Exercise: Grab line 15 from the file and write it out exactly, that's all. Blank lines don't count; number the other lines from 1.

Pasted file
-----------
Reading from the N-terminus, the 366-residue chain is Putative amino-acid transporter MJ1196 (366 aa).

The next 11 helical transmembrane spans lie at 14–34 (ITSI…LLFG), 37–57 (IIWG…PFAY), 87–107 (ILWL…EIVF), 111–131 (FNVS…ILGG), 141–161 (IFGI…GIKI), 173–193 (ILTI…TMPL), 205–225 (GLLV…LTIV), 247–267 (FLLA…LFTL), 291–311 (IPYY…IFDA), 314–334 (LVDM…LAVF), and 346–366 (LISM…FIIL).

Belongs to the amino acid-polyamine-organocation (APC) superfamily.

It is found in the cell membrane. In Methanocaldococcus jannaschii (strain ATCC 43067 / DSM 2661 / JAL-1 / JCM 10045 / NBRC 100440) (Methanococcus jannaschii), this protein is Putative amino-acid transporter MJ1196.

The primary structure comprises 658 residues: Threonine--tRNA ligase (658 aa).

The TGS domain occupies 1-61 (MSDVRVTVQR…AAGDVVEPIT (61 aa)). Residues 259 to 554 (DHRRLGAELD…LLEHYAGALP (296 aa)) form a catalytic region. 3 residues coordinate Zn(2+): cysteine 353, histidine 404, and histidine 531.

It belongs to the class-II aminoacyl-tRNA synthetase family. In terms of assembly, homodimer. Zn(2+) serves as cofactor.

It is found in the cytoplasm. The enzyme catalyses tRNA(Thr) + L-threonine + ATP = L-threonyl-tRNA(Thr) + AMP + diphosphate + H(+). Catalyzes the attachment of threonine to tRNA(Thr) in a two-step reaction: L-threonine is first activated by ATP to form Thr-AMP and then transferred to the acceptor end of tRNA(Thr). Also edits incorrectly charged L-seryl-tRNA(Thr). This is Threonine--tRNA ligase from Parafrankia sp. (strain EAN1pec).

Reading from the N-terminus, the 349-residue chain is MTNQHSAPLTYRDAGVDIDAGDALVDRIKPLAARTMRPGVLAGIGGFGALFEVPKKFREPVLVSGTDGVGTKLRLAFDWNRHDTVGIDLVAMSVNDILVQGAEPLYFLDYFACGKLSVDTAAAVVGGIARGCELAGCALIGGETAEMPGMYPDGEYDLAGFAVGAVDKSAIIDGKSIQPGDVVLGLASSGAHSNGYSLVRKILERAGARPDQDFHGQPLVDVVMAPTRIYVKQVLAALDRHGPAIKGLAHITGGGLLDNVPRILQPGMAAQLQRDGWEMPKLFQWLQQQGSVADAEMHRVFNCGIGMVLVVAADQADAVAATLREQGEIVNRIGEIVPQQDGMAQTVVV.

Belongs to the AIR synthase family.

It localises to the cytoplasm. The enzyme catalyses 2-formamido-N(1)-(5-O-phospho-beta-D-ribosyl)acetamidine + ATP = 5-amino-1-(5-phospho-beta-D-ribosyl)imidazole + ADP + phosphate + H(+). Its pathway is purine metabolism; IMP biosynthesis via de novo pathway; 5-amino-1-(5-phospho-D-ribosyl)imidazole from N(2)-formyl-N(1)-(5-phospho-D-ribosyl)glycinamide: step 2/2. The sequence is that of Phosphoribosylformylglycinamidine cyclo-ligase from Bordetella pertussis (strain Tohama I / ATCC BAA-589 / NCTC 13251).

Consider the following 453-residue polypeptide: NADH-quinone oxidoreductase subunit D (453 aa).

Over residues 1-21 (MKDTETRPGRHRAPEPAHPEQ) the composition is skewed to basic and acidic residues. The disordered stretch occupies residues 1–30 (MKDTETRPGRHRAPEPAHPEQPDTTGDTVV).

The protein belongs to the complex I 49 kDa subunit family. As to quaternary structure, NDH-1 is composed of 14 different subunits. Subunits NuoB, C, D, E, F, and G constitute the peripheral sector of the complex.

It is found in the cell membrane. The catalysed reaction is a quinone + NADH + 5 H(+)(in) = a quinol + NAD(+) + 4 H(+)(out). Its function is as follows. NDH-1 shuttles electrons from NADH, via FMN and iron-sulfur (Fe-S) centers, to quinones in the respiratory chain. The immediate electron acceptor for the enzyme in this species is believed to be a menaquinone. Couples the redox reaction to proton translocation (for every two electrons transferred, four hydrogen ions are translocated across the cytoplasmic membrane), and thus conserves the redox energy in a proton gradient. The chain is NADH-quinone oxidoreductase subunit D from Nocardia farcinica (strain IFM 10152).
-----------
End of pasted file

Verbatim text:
It is found in the cell membrane. The catalysed reaction is a quinone + NADH + 5 H(+)(in) = a quinol + NAD(+) + 4 H(+)(out). Its function is as follows. NDH-1 shuttles electrons from NADH, via FMN and iron-sulfur (Fe-S) centers, to quinones in the respiratory chain. The immediate electron acceptor for the enzyme in this species is believed to be a menaquinone. Couples the redox reaction to proton translocation (for every two electrons transferred, four hydrogen ions are translocated across the cytoplasmic membrane), and thus conserves the redox energy in a proton gradient. The chain is NADH-quinone oxidoreductase subunit D from Nocardia farcinica (strain IFM 10152).